At the end of May, Handsome Husband and I will have been on the road for 4 years. Wow. When we began this venture, I couldn’t get past the idea that we were even doing such a thing. Four years of it wouldn’t have even registered!
My anticipation of what this traveling life was going to be was so different, so much less, than my range of thought now. I’d only tapped into the narrow top of brain matter when I thought ahead to traveling. I was excited about it, and enthusiastic at the idea, but my heart and soul hadn’t yet been engaged. No surprise there-how could I have possibly known what was ahead, other than some vague idea?
There is a richness now of the concept of travel. It isn’t at all what I anticipated. Well, yes, I’m seeing places I never thought to see. And, yes, I’m definitely meeting new people. And having adventures. But oh, lordy! it’s so much more than that.
My blog has never been, and never will be, a true travel blog, in that I don’t focus on the hotspots to visit, or do bungee jumping, or sky-diving, or eat at fancy restaurants, or backpack the Andes, and then write a review. All of which are exciting to do (I’m lying-it wouldn’t be at all exciting for me to do the first two, not for me). That kind of travel is not us. We’re doing this on a shoestring so that we can continue doing it, we have nobody paying our way, and that changes it up for us. We find our fun and adventure off the beaten track (read: free), with National Park passes (that pay for themselves very quickly), local hikes, and low-cost hotels. We aren’t made of money, the changed economy has had a huge impact on us, but we want to continue this, and that means trade-offs, and a willingness to tighten our belts.
I’ve found that when travel becomes lifestyle, when it isn’t vacation time, it changes everything. The Buddhist principle of non-attachment comes to mind frequently. Physical possessions, mostly gone through donation or selling. In preparation for living this life, we sold our house and most of our belongings; what was left went into storage, and much of that is now gone too. Each time we visit our belongings, we cull through them and donate more. What’s left? Some clothing. Heirloom type stuff that I’ll pass along to our kids once their lives are stable. A sturdy desk where I plan to plant my butt and write someday- (all those books that are milling around in my head)! A couple of pretty lamps that I’ll use once we settle down. Really not that much.
Shedding the outward “stuff” as that great man, George Carlin, calls it, has led, necessarily, to contemplating the inward “stuff” and, yes, shedding what doesn’t work or isn’t necessary.
Here’s the thing. Yes, there are many people who already know this, but for those of you who don’t, let me share what knowledge I’ve acquired about what we carry around in our heads and our hearts that just isn’t crucial to our lives. (And you don’t even have to climb to the top of a mountain to find me sitting in a lotus position to get this from me). The inward stuff can take up just as much room as the outward stuff! Its burdensome, and blocks creativity, and is, generally, just very weighty. What kind of life is that? For me its been a natural progression. I’ve shed so much of the external, and I’ve looked around to see what else is taking space, and realized I’m living pretty minimally externally, so I turned inward to see what was there that wasn’t necessary. Maybe something that has served me for a time, but I just don’t need anymore. I took a look.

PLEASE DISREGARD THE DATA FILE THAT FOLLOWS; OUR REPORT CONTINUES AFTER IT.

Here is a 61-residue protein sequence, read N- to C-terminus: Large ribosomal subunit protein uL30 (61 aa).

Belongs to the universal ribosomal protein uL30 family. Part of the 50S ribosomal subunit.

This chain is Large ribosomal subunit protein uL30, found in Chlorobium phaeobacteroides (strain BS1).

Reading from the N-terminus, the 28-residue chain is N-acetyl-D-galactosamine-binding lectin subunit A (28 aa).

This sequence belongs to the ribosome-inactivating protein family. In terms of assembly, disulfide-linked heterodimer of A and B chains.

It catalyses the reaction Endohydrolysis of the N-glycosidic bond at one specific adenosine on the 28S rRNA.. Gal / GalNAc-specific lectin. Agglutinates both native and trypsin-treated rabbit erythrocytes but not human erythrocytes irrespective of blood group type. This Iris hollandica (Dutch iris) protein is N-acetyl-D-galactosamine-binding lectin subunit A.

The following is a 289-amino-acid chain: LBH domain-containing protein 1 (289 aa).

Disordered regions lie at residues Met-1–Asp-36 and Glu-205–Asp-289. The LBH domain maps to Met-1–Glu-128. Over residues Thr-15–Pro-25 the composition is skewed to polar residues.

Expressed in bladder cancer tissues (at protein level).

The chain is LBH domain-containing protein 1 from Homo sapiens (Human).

Here’s the question that gave me a clearer understanding of travel. Anybody can go places and do things and have fun and adventure. That can be done locally or world-wide. But what about letting our minds travel? What about unpacking our internal suitcases and ridding ourselves of the baggage that is not only unnecessary but taking up space? I wonder now-what am I carrying around internally that isn’t even mine, but something that was taught as a social structure for no other reason that it was, well, a social structure? I don’t know that I can even verbalize exactly what those things might be-certainly its different for each person, but I know to the depths of my soul that I’m carrying such baggage with me, and its time to get rid of what I don’t want or need. Old habits of thinking, perceptions of self, un-named fears, (how about plain old fear of pushing my boundaries?), fear of being uncomfortable, fear of expecting more of myself, fear of fear.
I want to travel lightly through life, not just in reference to external possessions, but holistically: heart, body, mind, spirit. I want to be the arbiter of my own soul. I don’t want to be owned by social construct (wow, I just impressed myself with that phrase)! of gender and how I should or shouldn’t look, or religious fears and threats of eternal damnation if I don’t believe in a pre-ordained way, or societal expectations and what I’m supposed to want (and I include in that the idea that I’m supposed to want to visit Europe and discover everything there, as if it’s not a total, time-consuming, and completely worthy, adventure, seeing America).
My mind is opening up, expanding out, pushing past, being inspired, and seeking. I’m gaining more confidence as I become less bound to outcome and expectations. (Am I starting to sound existential yet)?
Travel. Its what’s good for you.